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Council reverses planning decision after objector threatened judicial review over hedge

PUBLISHED: 17:02 02 January 2019 | UPDATED: 12:07 03 January 2019

Breckland Council reversed a planning decision after an objector threatened a judicial review over a protected hedge in Beeston. Photo: Graham Corney

Breckland Council reversed a planning decision after an objector threatened a judicial review over a protected hedge in Beeston. Photo: Graham Corney

A Norfolk council reversed a decision to grant planning permission to six homes when an objector threatened a judicial review over a hedge.

Breckland Council planning committee had agreed to approve an application to build six houses, including two affordable homes, in Beeston, near Dereham, at a meeting in October last year.

But councillors reconsidered their decision after an objector threatened to lodge a judicial review if the development was given the go ahead.

A planning committee report from Thursday, December 17, said a solicitors’ letter containing a “clear threat” of a judicial review had been received, and the application was “re-presented”.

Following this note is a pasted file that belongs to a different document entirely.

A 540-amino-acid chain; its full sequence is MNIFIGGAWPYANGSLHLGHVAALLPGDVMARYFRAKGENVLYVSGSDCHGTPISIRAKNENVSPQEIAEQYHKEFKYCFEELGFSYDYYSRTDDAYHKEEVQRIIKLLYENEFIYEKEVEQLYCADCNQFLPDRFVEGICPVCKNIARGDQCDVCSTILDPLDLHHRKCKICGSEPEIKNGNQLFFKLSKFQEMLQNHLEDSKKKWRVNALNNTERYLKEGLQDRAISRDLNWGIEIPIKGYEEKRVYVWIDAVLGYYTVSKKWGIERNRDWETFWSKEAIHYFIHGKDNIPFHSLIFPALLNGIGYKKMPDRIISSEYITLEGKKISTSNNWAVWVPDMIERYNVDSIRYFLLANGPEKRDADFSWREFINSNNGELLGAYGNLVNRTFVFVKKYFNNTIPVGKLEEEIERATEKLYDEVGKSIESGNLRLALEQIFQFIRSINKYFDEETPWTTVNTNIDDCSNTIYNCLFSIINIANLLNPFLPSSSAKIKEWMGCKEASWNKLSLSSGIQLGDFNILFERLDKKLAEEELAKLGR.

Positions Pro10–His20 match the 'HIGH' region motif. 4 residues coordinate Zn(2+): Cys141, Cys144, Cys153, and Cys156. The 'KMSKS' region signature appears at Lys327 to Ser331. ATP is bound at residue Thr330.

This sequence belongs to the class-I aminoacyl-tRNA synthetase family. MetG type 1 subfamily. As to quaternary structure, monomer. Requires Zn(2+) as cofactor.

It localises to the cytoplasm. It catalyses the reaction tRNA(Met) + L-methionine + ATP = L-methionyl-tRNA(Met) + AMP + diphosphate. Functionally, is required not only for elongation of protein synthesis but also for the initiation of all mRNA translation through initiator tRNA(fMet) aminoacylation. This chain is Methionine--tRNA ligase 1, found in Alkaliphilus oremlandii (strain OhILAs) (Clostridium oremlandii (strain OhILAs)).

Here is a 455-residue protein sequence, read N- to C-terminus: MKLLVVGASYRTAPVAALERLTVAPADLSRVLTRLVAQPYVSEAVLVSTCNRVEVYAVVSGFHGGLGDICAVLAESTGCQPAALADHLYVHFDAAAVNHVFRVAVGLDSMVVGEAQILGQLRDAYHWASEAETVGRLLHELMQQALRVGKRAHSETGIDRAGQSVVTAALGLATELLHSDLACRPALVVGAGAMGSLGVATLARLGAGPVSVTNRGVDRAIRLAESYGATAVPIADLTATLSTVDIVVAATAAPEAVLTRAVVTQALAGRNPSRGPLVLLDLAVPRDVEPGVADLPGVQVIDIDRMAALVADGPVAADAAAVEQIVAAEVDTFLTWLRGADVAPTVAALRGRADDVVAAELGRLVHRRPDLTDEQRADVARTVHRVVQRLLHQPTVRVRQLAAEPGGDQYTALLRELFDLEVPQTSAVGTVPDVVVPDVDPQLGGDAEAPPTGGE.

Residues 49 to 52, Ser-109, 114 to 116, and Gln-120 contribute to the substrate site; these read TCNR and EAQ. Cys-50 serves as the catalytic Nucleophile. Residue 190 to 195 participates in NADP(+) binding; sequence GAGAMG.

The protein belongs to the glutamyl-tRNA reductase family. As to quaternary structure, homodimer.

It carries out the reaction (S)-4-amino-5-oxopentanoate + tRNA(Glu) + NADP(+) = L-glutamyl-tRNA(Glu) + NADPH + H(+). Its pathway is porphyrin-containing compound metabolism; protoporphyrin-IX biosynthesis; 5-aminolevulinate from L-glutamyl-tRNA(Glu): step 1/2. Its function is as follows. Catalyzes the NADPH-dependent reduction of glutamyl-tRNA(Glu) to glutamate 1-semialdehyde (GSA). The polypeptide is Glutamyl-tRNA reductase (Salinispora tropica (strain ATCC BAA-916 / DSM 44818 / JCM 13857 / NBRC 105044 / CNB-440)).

The letter, which was written on behalf of the objector, said its purpose was to “give the council the opportunity to avoid an unnecessary judicial review and save time and expense for all the relevant parties”.

It questioned why councillors recommended the proposal be approved, despite council officers and the planning inspector determining the site was inappropriate for development.

It continued: “It is difficult to begin to understand why the members of the planning committee thought that they could approve this application.

“Members have erroneously, and without any recognition that they must act consistently, decided to overturn that decision without any valid reasons that can withstand scrutiny.

“My instructions are to pursue a judicial review should members continue to insist on approving this application.”

The council also received extra photographs dating back to 1946 which showed a hedge on the site’s boundary, which the proposal required the removal of.

But given that the hedge had been on the site for more than 30 years, and is protected by the Hedgerow Regulations 1997, the council agreed it must be kept.

A submission from a tree and countryside consultant hired by Breckland in May noted that: “Removal of the hedgerow without consent is a criminal offence.”

Councillors reversed their decision and decided not to grant permission to Parker Planning Services on behalf of the applicant, due to its unsustainable location and the “loss of the important hedgerow”, which was described as “detrimental to the rural character of the area”.

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